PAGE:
Lecture 19: Fossils and History of Life

Fossil Formation

  • The dinosaur collapses and ides, footprints are left in the mud
  • Flesh
  • Water level rises, sediment barriers the bones and footprints
  • Thick sequence of sediments accumulates


Fossil Types: Replaces Bones of Shells

  • Most fossils are hard like rock, like bones or shells
  • Original material is replaced by more durable minerals
  • Material is already a rock, therefore it is easier to classify in the rock record

Molds and casts - Impression of a shell, or a soft-bodied organisms

  • Sediment gets lithified, Leaving an impression of the harder part of the organism

Trace fossils - Footprints of worm burrows, not the organisms themselves, but the traces of their existence

  • Things like their poop is a trace of their existence, looking for evidence of them being able to move
  • Frozen of dried body fossils: mummified remains, often in dry, arid, or cold regions
  • Relatively young, last 10-20000 years

Amber - Preserved whole organisms in sap or tar, can preserve DNA


Fossil Preservation

Criteria to preserve fossils

  • Death in an oxygen-poor environment,
  • Rapid burial, slows down the decay and gets scavengers away from it
  • Presence of hard parts (often)
  • Exceptional fossils preserve additional detail, like feathers or soft parts


The Archean and Proterozoic

  • First chemical evidence of life: ~3.8 Ga,
  • Oldest bacterial cell fossils: ~3.5 Ga
  • First stromatolites: ~3.2 Ga
  • Stromatolites are one of the earliest origins of life. They change a lot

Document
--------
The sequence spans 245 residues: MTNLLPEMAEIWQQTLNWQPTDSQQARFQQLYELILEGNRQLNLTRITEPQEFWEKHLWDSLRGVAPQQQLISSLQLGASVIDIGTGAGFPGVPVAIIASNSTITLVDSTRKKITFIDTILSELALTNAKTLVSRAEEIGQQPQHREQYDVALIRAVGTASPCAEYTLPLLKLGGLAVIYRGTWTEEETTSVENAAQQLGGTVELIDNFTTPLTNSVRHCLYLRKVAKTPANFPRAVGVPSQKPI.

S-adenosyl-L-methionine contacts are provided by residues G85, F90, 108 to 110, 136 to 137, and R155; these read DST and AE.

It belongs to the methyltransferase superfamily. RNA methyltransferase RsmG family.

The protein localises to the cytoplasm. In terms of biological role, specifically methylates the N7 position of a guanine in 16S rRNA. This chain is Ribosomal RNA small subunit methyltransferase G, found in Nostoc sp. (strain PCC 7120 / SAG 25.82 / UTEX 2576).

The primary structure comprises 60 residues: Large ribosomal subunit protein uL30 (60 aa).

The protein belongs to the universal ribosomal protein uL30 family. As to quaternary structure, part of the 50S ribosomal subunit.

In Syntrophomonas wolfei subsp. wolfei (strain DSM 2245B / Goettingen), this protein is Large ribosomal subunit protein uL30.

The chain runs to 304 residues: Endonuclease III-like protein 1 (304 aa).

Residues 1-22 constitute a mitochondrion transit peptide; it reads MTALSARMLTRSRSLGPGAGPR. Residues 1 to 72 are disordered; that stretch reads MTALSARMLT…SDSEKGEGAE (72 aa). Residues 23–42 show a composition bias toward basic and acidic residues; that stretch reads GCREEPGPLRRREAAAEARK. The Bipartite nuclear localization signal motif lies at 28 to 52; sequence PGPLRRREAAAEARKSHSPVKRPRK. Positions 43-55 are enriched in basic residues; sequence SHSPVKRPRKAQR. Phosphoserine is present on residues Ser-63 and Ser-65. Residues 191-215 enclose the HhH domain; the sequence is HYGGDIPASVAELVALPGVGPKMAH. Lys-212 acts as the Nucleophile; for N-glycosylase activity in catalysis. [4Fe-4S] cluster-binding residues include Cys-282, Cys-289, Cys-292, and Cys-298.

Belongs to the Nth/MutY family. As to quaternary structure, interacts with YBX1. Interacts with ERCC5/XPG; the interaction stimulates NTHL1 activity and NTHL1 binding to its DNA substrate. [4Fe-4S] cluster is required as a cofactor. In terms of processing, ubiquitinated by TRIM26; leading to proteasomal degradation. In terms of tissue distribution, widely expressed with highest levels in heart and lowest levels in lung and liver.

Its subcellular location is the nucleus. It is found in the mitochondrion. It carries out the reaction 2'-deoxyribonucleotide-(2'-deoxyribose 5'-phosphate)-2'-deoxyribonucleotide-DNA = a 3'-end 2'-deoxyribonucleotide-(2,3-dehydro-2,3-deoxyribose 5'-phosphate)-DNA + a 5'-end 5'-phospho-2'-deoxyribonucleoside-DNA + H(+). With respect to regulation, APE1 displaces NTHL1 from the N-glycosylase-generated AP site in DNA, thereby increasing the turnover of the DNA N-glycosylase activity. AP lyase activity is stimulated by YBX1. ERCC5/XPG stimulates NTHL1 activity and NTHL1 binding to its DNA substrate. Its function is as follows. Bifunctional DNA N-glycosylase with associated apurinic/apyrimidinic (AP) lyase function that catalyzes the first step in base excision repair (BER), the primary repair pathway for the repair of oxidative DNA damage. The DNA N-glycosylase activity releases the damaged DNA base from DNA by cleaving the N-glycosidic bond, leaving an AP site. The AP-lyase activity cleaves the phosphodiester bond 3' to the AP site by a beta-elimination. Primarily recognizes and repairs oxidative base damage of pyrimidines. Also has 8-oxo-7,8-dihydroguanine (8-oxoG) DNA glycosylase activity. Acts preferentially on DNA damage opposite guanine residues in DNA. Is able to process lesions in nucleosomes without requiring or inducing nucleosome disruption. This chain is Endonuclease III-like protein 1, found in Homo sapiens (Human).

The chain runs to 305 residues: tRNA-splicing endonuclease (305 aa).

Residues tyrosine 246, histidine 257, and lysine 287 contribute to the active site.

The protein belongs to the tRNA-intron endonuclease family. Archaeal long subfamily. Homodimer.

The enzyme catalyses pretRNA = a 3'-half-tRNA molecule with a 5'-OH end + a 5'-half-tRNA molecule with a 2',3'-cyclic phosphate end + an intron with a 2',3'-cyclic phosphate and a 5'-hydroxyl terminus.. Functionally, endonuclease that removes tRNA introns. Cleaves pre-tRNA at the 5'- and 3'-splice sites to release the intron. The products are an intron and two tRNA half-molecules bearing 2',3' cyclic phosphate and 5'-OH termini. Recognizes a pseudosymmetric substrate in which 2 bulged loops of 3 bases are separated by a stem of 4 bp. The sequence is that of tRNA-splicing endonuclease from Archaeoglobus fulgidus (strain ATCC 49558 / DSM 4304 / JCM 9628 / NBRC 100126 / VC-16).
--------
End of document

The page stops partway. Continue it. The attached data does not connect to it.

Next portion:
• Physical evidence of a fossil, but the problem is that this type of layered origin can be produced by non-biological means
  • Bacterial cells are also difficult to interpret as they are very simple in shape, produced by non-biological means like precipitation of minerals
  • Chemical evidence, relates to organic material being preserved
  • Organisms fractionate, biological organisms use lighter isotopes so scientists use this to date the organisms


The Cambrian Explosion

  • Organisms have structures, not microscopic anymore
  • Animals started becoming dominant in the Cambrian

Ediacaran Fauna - Precambrian fossils that are difficult to classify

  • We don’t know what they are, but believe they are organisms that went extinct because of the fact that they competed with actual animals; extinct lineages
  • Arthropods, Trilobites, Echinoderms:

Burgess shale - Origin of animals comes from rocks, these rocks preserve eyes, guts, tongues, etc

  • Oldest forms of life are trapped in these rocks
  • First time we start seeing large animals, preserved in this rock
  • Most organisms were filter feeders


The Paleozoic

  • Evolution of land, trees, plants
  • Fossils are found in carbonate rocks
  • Cambrian and Ordovician life can be seen in the early Paleozoic, resemble to shells
  • Middle Paleozoic, Silurian (new species of tribolites) and Devonian life (age of fish); fish rapidly became diversified
  • First land animals (insects, scorpions and spiders) and plants (vascular land plants) came into existence, which could transport water through their veins internally
  • First animals to walk on land, and breathe using lungs